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Here Lies Hugh Glass: A Mountain Man, a Bear, and the Rise of the American Nation
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Here Lies Hugh Glass: A Mountain Man, a Bear, and the Rise of the American Nation

2.52 of 5 stars 2.52  ·  rating details  ·  21 ratings  ·  6 reviews
How one man’s tale of survival and revenge transformed the American West

In the summer of 1823, a hunter named Hugh Glass was brutally mauled by a grizzly bear in the brush along a tributary of the Yellowstone River. She bit his head, punctured his throat, and ripped hunks from his body. Two comrades stayed with him at first, but soon abandoned him to the wilds. But Glass w
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Hardcover, 272 pages
Published April 24th 2012 by Hill and Wang
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Andy
May 29, 2014 Andy rated it 4 of 5 stars  ·  review of another edition
Recommends it for: anyone who is a major early American history nerd
Here Lies a Glass Entirely Empty

Damn, Jon Coleman, lay off the speed. I picked up this book (complete with striking comic book-style cover) because not only did the design appeal to me, but also because I consider myself a scholar of early 1800s America. I'd never heard of Hugh Glass, but I wanted to know more about him. Unfortunately, Coleman had other ideas.

In the author's estimation, Hugh Glass really is an empty vessel, through which to discuss American exceptionalism and the concept of Fron
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Gaylord Dold
Coleman, Jon T. Here Lies Hugh Glass: A Mountain Man, A Bear, and the Rise of the American Nation, Hill and Wang, New York, 2011 (252pp.$28)

In 1823 Hugh Glass, journeyman hunter and trapper, signed up to serve the American Fur Company as a hunter on its spring expedition up the Missouri River to the Arikira country and beyond, where a hundred men young and old (Glass was old) would find beaver pelts for the New York and European hat trade. Led by William Ashley and Andrew Henry, both members of
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Margaret Sankey
I liked Coleman's earlier book about the history of wolves in the US, and followed with some interest his saga of getting a job without fitting neatly into a field. Now he's at Notre Dame, and this second book is clearly a thread from previous research now taken out and examined. Hugh Glass was a Scottish emigrant, who, as part of a fur trading expedition in 1823, was mauled by a bear. Abandoned by comrades impatient at his slow dying, he recovered enough to drag himself to Ft. Kiowa and get rev ...more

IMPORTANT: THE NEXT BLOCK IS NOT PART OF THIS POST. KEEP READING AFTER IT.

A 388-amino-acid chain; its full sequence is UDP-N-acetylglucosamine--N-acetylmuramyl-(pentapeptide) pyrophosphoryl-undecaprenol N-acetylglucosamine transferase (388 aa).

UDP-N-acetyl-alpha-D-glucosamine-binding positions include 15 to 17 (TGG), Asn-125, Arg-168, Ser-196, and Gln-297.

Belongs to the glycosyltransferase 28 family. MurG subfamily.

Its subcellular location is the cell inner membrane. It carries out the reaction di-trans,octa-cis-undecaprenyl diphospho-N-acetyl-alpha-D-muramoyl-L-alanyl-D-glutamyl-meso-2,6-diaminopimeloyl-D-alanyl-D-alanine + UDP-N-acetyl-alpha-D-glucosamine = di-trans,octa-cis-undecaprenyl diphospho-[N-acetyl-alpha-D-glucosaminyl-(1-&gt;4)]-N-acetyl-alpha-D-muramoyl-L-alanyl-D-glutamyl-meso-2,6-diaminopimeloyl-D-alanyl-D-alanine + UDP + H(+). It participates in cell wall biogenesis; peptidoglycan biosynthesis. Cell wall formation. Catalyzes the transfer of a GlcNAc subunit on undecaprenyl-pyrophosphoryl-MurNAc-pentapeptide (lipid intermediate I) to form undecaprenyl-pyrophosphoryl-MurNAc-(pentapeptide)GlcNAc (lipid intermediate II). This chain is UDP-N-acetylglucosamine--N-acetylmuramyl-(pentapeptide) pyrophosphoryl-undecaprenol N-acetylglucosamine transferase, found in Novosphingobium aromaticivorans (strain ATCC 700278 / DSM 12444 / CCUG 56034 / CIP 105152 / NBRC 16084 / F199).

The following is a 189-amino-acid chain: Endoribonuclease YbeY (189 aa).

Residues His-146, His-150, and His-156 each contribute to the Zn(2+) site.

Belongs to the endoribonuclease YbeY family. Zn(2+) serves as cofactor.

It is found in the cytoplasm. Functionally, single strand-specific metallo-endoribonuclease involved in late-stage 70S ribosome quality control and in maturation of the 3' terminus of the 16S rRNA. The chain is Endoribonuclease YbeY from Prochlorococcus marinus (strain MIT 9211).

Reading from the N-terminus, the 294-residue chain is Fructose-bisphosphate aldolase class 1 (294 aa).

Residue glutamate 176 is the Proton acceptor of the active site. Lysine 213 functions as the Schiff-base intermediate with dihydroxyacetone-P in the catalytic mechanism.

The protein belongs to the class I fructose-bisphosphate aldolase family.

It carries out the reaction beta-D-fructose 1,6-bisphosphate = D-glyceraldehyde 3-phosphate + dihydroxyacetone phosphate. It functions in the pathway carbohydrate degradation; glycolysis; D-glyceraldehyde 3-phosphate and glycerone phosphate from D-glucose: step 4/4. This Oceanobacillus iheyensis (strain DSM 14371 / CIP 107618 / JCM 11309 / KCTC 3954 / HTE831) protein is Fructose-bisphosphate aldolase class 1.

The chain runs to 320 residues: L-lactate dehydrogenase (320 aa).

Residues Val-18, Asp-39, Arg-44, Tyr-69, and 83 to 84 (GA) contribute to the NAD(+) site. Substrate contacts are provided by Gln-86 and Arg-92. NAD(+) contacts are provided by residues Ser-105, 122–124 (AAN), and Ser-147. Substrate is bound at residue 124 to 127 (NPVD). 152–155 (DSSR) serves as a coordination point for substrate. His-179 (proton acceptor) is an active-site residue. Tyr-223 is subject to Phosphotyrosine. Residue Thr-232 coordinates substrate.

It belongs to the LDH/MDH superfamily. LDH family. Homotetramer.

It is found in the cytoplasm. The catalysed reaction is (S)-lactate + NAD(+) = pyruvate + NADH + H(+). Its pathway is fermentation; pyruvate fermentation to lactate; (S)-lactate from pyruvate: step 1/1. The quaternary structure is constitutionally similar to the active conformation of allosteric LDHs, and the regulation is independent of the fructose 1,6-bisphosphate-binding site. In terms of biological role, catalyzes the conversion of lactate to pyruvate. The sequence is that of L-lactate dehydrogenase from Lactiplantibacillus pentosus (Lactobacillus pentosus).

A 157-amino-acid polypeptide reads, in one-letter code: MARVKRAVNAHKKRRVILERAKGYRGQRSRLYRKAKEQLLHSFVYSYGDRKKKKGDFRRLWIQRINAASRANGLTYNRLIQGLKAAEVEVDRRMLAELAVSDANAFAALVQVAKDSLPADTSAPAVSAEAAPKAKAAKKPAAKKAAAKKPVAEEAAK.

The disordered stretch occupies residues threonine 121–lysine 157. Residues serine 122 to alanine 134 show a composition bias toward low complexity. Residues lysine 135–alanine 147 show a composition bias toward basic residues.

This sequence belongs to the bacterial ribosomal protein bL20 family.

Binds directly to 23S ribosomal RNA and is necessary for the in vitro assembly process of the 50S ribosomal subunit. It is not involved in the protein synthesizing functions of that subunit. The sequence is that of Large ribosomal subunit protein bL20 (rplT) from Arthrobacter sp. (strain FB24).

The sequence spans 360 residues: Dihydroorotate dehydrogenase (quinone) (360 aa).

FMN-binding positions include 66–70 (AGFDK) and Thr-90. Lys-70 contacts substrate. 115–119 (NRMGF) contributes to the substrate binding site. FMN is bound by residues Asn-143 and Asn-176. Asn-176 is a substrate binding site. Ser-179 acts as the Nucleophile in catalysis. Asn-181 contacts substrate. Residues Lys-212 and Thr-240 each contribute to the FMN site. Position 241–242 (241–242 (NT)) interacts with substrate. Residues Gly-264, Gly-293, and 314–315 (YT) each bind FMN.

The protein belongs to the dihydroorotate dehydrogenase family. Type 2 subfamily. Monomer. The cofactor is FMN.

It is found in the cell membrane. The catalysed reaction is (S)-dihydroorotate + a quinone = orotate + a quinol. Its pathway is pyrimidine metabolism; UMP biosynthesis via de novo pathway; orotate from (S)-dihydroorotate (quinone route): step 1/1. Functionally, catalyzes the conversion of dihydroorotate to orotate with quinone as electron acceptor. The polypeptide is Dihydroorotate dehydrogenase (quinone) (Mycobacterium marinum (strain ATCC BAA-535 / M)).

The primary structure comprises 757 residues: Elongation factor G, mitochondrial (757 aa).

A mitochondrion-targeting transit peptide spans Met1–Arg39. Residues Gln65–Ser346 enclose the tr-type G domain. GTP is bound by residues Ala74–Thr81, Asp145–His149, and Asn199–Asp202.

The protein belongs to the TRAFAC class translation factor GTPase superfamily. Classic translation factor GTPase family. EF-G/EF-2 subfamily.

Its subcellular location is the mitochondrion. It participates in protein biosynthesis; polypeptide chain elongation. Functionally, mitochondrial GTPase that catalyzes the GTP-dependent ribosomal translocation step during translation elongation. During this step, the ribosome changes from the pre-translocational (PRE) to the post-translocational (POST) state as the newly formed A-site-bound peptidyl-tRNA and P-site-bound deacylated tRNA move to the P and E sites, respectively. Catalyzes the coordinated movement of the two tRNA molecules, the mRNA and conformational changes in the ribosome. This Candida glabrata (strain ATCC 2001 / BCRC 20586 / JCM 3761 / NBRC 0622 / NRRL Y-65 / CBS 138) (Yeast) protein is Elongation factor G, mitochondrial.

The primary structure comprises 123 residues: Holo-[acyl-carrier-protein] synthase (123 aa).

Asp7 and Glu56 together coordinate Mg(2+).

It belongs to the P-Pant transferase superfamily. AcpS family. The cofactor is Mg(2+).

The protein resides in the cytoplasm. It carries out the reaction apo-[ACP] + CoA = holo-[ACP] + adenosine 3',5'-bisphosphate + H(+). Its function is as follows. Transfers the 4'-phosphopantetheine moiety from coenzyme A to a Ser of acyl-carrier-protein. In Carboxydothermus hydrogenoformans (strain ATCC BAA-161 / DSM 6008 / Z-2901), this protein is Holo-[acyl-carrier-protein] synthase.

Clark Hays
Deconstructing the America West, one legend at a time

The Hugh Glass story doesn’t need much embellishment to catch your attention: Glass was a seasoned trapper who, in 1823, was attacked by a grizzly, horribly mauled and then left for dead by his treacherous companions who, to add insult to injury, stole his clothes and all his provisions, including his weapons. That should have been the end of the story, but Glass lived and battled open wounds and massive trauma, warring Native Americans out to
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Curt
A pretentious pile of grizzly bear shit. Coleman showed how much he knows regarding obscure subjects that are totally unrelated to the title character of the book. I rarely stop reading before I finish and am generally am a better judge of material. I wanted to quit earlier but forced myself to go two thirds of the way in hope of improvement. Improvement never came, I stopped with about 75 pages left. Worse than the most boring lecture I sat through in college. No Stars!
Chris
A misnomer of a book. Made it to page 88. No maps or pictures. Lots of interesting observations but at times I felt like I was in class after lunch. It's the book that almost compels you to take notes. Part history, part literary criticism, part social anthropology it's all over the place. It's about everything but Hugh Glass. We get into the culture of Indian hating, Herman Melville's The Confidence Man, environmental Americanism and on it goes.
PWRL
Sep 13, 2012 PWRL marked it as to-read
Shelves: 2012-new
SM
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